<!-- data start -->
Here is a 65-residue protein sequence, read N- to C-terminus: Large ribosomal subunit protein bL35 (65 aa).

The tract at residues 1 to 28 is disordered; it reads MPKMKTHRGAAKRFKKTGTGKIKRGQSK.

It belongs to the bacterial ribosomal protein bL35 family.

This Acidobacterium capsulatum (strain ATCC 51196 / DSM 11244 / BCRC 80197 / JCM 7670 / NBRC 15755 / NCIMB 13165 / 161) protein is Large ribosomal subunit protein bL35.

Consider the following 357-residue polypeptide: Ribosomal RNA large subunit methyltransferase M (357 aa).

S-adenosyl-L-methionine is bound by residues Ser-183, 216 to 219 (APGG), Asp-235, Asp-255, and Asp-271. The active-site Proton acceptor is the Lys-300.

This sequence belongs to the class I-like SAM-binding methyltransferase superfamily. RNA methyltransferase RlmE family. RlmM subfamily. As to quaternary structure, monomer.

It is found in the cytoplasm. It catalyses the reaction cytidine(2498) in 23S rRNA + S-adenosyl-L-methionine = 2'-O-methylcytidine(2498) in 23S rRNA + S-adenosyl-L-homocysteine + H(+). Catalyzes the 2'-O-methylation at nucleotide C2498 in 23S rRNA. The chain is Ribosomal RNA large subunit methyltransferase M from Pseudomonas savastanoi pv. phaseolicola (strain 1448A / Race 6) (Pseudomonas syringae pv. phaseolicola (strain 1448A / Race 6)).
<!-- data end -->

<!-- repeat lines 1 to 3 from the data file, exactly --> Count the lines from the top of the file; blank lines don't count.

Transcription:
Here is a 65-residue protein sequence, read N- to C-terminus: Large ribosomal subunit protein bL35 (65 aa).

The tract at residues 1 to 28 is disordered; it reads MPKMKTHRGAAKRFKKTGTGKIKRGQSK.

It belongs to the bacterial ribosomal protein bL35 family.